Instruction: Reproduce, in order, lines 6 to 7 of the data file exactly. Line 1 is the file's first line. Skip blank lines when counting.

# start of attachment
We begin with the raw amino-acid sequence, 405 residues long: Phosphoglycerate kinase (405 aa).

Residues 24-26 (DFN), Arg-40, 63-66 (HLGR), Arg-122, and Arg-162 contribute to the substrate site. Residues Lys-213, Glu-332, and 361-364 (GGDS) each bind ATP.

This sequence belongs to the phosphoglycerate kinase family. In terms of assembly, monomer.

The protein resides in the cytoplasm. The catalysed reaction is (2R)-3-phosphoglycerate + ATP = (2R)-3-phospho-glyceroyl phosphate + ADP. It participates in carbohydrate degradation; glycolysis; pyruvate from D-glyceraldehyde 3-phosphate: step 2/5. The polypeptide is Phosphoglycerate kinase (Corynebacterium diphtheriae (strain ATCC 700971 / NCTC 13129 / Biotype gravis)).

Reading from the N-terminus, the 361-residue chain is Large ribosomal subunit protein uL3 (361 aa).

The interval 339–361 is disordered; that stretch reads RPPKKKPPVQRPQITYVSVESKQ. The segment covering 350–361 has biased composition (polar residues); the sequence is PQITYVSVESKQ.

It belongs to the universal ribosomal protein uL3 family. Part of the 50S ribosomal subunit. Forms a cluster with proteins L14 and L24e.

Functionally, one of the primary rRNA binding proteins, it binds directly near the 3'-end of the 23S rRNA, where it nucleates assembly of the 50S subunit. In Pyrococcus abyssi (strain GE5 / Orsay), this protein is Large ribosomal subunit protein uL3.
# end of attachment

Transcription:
The interval 339–361 is disordered; that stretch reads RPPKKKPPVQRPQITYVSVESKQ. The segment covering 350–361 has biased composition (polar residues); the sequence is PQITYVSVESKQ.

It belongs to the universal ribosomal protein uL3 family. Part of the 50S ribosomal subunit. Forms a cluster with proteins L14 and L24e.